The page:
Capturing emotional triggers, for storytelling during business transformation


Who can forget the emotionally charged smashing courtroom climax in the movie, “A Few Good Men,” when a formidable warrior in Colonel Nathan R. Jessep, played by Jack Nicholson, is cross examined on the witness stand by a brash Navy lawyer, Lieutenant Daniel Kaffee, played by Tom Cruise. Col. Jessep explodes with “You can’t handle the truth!” that emotionally connected with audiences all over the world. The emotional build up to that point started right from the very start of the movie.

Watch the start of the movie…

That start for the movie unravels the backstory and sets the tone for rest of the story effectively. It must have triggered some strong emotions in you right now as you watched the beginning of that movie. Emotion is scary, no doubt about it. Strong feelings make us vulnerable, and that is a scary place to be. Yet what you saw in that clip is an emotional trigger. It grabs you right from the start and then with a smash cut to the Washington Navy Yard and the US Marine Corp Band performing, you are at ease. Meanwhile, the setting for the story is introduced to you.

The shock of watching a murder in progress still lingers in your head, and you know more is to coming on that front later, while you are mesmerized with the pageantry of the band and the rifle drill team with flags, banners and the works. The tone may not be something you can find adequate words to explain. But if you think about the scenes you saw, it makes an impression on you that will only get further cemented in your psyche as you watch rest of the movie. It is a tightly written script that culminates with the “You can’t handle the truth!” climax, in a well paced and well crafted emotional journey with lots of drama.

Emotional Triggers

Now, take note of how you emotionally reacted while watching that clip. Analyze what created those feelings – the setting as the movie fades-in, the pre-dawn hour, the boots of the two people marching into the barracks in the dark, no body or face shown, the attack on someone in their bed, the body language of each character involved, the music, lighting and setting – all played you into reacting emotionally. Note how the setting created the mood and affected your emotions from the attack scene, and then the complete contrast to the pageantry at Washington Navy Yard. That initial scene was an emotional trigger that was strategically placed right at the beginning with a deliberate purpose - to grab the attention of the audience from the start.

Observing what makes a good story and what triggers the reactions in you is a key part of learning how to create those triggers in your own narratives. Keep a notebook to capture such scenes, while watching movies, reading good fictional stories, watching news, or even experiencing real life. That becomes an inventory of best practices on emotional triggers for you to use in your own storytelling.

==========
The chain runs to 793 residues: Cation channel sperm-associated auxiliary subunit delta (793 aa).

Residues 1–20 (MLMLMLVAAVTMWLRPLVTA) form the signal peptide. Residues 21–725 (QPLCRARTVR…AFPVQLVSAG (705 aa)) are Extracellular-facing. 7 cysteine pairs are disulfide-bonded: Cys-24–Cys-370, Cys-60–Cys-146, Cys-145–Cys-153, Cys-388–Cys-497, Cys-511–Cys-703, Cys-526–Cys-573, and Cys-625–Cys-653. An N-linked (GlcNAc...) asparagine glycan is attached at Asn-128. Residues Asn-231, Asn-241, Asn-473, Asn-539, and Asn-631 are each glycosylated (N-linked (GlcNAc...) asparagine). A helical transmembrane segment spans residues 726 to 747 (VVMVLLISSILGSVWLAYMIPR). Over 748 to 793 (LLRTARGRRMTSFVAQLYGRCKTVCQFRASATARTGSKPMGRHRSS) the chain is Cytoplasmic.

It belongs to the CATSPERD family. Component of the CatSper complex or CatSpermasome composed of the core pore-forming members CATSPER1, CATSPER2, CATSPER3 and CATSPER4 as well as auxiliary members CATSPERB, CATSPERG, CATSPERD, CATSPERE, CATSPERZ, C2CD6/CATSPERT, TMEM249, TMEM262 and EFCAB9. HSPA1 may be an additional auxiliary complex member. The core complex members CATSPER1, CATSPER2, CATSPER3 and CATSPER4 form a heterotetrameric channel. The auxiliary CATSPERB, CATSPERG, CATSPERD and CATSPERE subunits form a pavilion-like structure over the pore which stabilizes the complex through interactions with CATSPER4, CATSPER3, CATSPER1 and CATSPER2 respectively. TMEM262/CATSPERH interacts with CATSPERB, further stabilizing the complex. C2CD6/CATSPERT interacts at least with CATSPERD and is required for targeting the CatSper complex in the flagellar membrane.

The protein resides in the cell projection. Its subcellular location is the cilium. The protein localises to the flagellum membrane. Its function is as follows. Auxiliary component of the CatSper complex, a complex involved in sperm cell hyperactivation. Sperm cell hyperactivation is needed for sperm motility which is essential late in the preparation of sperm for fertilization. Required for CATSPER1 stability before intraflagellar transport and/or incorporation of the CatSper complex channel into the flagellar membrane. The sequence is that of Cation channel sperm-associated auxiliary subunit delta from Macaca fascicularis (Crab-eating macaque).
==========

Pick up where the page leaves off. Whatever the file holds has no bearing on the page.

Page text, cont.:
Capturing Emotional Triggers

When you meet people for the first time, many factors play into how you feel about them. How they make impressions on you, how you will remember them, and whether or not you’d like to get to know them better. If they ask questions about you and listen to what you have to say, means that they like you. The people who you know and meet create emotional response in you. The same way, you have emotional responses to the story books you read. What you take away from that reading experience is how it made you feel.

Now watch a movie or read a book, while you have your Emotion Journal beside you. Write down your thoughts and observations, and record the ways the emotion is conveyed. And the thing that makes you react in certain ways. Be observant about all the aspects you see in the movie or book, like settings, characters, scenes, sequences, music, visuals, etc. that triggers your emotional response. Note how these factors create mood and affects your emotions.

Characters and Emotional Triggers

As you captured the emotional triggers in your Emotion Journal, you probably discovered that the dialogues, situations, and events that triggered your emotional responses, all came from you emotional investment in the characters. You only have emotional responses when you feel strongly about some thing and when a lot is at stake. That is why the character motivation is important when it comes to emotional triggers. Each of the characters in your own narrative will need a prime motivating factor that is driven by a prime motivating incident. Also called inciting incidents, these are events in the past that shaped your characters to become what they are today. All of us are the sum total of all our past experiences. It is from some of those motivational incidents that your characters will have inner motivations to behave in certain ways. And unless you bring out those backstories from the characters’ past, their behavior will seem irrational in your narrative.